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Related to Gnutella: BitTorrent, LimeWire


An earlier and popular peer-to-peer file sharing network on the Internet. Pronounced "nu-tel-uh," Gnutella let users share files without the use of a central directory like the original Napster architecture. The Gnutella name is a combination of GNU from the software license it was issued under and the chocolate-hazelnut spread Nutella.

Gnutella History
Nullsoft, makers of the popular Winamp software media player, was acquired by AOL in 1999. In 2000, the Nullsoft division released Gnutella on the Internet, but AOL quickly pulled the plug. However, licensed under the GNU General Public License (GPL), Gnutella spread rapidly, and Gnutella clients such as LimeWire, Morpheus, BearShare and Mutella emerged.

In 2010, LimeWire and its successor LimeWire Pirate Edition (LPE) were shut down by court order. LPE was resurrected as WireShare, and as of 2019, WireShare, Morpheus and Mutella are still available.

How Gnutella Works
Each client in a Gnutella network is also a server, and the term "servent" is the combination of server and client. When starting for the first time, each Gnutella servent requires the IP address of at least one other servent, which it can obtain from a default list of UDP host caches (UHCs) or GWebcaches. UHCs crawl the Internet looking for Gnutella hosts (servents), and GWebcache servers are updated by the Gnutella hosts themselves.

Once a servent contacts another servent, that servent tries to contact the nodes it is aware of, and the request gets forwarded throughout the Gnutella network until the request times out. High-speed, non-firewalled servents can become "ultrapeers," which can connect to 32 other ultrapeers and 30 regular servents. The ultrapeers maintain key words of the files in the servents and forward them only requests for files they are likely to have. See peer-to-peer network.
References in periodicals archive ?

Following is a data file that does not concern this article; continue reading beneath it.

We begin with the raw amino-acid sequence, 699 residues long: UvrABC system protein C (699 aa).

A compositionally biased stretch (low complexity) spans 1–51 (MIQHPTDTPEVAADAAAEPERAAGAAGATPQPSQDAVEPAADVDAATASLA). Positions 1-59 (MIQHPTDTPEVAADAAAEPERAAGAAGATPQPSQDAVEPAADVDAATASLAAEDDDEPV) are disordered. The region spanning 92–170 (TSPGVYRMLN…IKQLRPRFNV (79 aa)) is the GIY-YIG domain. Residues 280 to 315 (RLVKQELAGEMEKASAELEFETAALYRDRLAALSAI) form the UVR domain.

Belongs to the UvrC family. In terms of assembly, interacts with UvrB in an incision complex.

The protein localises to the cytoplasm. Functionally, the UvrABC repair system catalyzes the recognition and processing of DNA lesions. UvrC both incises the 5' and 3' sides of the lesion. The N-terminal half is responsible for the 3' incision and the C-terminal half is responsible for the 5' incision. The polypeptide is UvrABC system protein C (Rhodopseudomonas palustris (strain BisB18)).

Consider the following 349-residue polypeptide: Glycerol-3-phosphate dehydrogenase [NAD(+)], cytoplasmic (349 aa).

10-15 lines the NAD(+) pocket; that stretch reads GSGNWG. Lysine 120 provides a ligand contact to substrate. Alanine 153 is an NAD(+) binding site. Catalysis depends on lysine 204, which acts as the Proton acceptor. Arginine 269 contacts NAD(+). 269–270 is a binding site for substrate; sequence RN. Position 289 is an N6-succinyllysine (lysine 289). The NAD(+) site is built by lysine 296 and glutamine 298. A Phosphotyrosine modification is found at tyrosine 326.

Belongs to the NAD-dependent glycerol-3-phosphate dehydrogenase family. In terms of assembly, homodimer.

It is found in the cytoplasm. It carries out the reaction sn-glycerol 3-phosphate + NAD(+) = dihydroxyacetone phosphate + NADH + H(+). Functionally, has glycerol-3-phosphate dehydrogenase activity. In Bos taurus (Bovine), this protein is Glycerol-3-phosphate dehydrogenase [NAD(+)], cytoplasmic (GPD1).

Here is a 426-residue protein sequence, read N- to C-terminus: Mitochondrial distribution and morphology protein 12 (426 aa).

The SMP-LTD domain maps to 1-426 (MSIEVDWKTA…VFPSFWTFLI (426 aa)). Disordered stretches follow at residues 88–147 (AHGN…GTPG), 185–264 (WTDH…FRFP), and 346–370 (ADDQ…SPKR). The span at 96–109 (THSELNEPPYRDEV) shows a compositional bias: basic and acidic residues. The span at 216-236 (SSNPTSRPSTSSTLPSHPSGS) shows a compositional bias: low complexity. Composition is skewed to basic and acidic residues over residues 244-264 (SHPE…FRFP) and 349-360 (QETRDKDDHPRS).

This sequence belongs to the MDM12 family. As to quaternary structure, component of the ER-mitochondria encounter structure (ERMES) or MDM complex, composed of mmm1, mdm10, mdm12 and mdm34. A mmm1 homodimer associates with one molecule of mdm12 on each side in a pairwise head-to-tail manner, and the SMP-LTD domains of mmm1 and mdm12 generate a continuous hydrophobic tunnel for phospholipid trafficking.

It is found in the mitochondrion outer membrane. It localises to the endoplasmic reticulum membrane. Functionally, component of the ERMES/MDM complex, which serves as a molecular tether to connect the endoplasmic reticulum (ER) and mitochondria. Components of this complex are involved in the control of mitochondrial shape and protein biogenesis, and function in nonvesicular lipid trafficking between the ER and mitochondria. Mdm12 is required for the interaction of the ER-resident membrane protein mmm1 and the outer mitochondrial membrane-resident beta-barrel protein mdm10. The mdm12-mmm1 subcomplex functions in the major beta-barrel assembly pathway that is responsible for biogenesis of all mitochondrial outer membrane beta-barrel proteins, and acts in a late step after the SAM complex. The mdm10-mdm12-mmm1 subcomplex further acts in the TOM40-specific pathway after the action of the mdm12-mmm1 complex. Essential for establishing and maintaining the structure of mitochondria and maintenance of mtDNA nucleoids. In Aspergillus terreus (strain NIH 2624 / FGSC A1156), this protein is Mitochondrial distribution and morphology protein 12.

Gnutella was considered as the second main P2P network.
He uses the random waypoint mobility model with peer-to-peer protocol Gnutella and ad hoc routing protocol OLSR [16] in a network simulator.
While Napster was a closed-source application, Gnutella was an open-source protocol with corporate backing, thus limiting the targets of lawsuits (Kan, 2001).
In [7], the authors evaluated the performance of Gnutella using various flat underlying reactive and proactive routing protocols.
6] state that the Gnutella network has a topology that is highly resilient to the random departure of nodes and even systematic attacks, and describe that most long-lived nodes form a well-connected core in the network.
Today, four networks dominate P2P exchanges on the Web: FastTrack/Kazaa, Emule/Edonkey, BitTorrent and Gnutella.
Gnutella use a flooding technique, a query is sent to all the peers in the system until the required data of peer is found.
Programs like Napster, Gnutella, Kazaa, and others, allow users to share their files--including music--and to exchange them freely.
PeerBox, designed for next generation mobiles, allows the users to search for music and download songs from the open peer-to-peer file sharing networks, such as eDonkey 2000, Gnutella and others.
The service enables users to search for music and download songs from p2p file sharing networks such as Gnutella and eDonkey 2000.
The NP-500 showed us how much of the district's bandwidth was being eaten by non-educational applications such as AOL Instant Messenger and Gnutella.
122) Through the Gnutella network, the searching computer contacts only a few other computers in the network that in turn contact other computers, and so on.